Varying data requirements: Tier 1 to 3 models are often built in different software, each requiring data in varying formats and requiring considerable resource and time expenditure and time.
Loss of information/ lack of traceability: We often aggregate or disaggregate data and information when converting the information from one tier into another tier. For example, trips in Tier 1 models are estimated for each purpose and then are converted into more simplified demand matrices before being applied in Tier 2. The information is further adjusted in Tier 2, which eventually leads to loss of valuable information).
Calibration/ validation efforts: The transition to each tier requires recalibration and revalidation as the level of detail differs in each tier. For example, if the Tier 1 model is calibrated, the Tier 2 model will have to be calibrated also as it is more refined. These processes are often very time consuming and resource-intensive.
Workflow/ processes: Transferability and interoperability between different tiers requires significant time, cost, and efforts, increasing the likelihood of process errors due to the lack of a well-defined workflow.
This presentation attempts to address these challenges by presenting an efficient process of integrating and streamlining the three-tier transportation modelling workflow. The Moreton Bay Integrated Transport Model (MITM) is used as a case study for this purpose.
MITM is an integrated all-in-one, strategic to “simplified car following” microsimulation transport model, which includes Tiers 1 to 3 in a single model. MITM comprises a uniform and detailed process at the regional level, providing a consistent model structure (such as zone, link, node, and connectors etc.) and allows for more accurate and realistic feedback between trip distribution, mode choice and assignment phases. In addition, the entire model structure has been developed focusing on detail and efficiency, resulting in much lower calculation overheads and significantly superior detail than other currently available Tier 1 transport models.
The highly efficient model structure and workflow adopted for MITM results in significant time (and cost) savings by adopting an ‘all-in-one’ three-tier modelling philosophy. With one workflow, the entire process is fully transparent and allows organisations to better understand travel patterns at different levels of detail for network performance evaluation. In addition, MITM is a modularised transport model which includes a simplified Tier 3 traffic assignment model outside the four-step cycle. A simplified Tier 3 model uses a discrete car following module, covers the entire region, and can visualise the vehicles over a pre-defined time period within the entire network.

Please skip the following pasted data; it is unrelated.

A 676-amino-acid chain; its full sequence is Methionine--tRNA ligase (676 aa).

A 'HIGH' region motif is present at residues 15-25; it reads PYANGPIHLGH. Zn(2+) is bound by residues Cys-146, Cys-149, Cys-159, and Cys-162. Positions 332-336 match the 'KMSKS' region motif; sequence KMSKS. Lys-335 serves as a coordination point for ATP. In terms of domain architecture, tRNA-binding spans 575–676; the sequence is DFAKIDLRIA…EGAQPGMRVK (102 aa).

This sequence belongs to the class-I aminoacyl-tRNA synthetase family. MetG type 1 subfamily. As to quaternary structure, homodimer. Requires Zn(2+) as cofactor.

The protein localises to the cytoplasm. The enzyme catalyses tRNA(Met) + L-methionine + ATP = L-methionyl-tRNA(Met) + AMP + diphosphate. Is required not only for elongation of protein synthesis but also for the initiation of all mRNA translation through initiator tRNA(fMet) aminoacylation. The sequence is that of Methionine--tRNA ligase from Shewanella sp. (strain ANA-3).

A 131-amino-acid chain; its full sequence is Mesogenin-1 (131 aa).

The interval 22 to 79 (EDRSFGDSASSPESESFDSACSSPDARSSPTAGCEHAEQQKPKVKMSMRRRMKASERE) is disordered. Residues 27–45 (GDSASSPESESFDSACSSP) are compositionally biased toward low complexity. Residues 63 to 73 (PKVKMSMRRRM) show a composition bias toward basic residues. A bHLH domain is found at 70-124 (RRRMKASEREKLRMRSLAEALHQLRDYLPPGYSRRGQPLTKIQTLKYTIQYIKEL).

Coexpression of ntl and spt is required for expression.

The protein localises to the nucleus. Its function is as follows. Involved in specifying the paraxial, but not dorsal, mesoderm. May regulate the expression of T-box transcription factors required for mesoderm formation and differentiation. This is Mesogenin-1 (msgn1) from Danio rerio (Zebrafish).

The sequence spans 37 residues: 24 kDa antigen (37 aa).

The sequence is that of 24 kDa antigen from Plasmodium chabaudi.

Adnan Sheikh | Connexus
Adnan Sheikh has 14 years of experience in transport modelling, data science, planning, engineering and economics in Australia and United Kingdom. Adnan is a very well respected strategic to operational transport modeller and data scientist with extensive programming and sophisticated data analytics skills using python, java, Lua, R, VBA, Power Bi, Tableau and Knime.
Currently, Adnan is a lead transport analyst and director at Connexus Transport Advisory, and he is leading several high-profile design infrastructures and regional planning-based projects in Queensland. Adnan is a passionate/ innovative transport analyst and always strives to deliver cutting edge, pragmatic, and inventive
Dr Omer Khan | Connexus
Dr Omer Khan is currently working as a Principal Transport Modeller at Connexus Transport Advisory in Brisbane. Connexus is an Australian-based planning and engineering consultancy specialising in providing innovative transport advisory services to public and private sectors. Omer’s primary role encompasses leading the transport modelling team, supervising and running the project work in traffic modelling and planning areas, and managing clients’ requirements to produce satisfactory project outcomes.
Before joining Connexus, Omer gained experience working in various roles with multi-national organisations such as Arcadis, Arup, Aurecon and AECOM.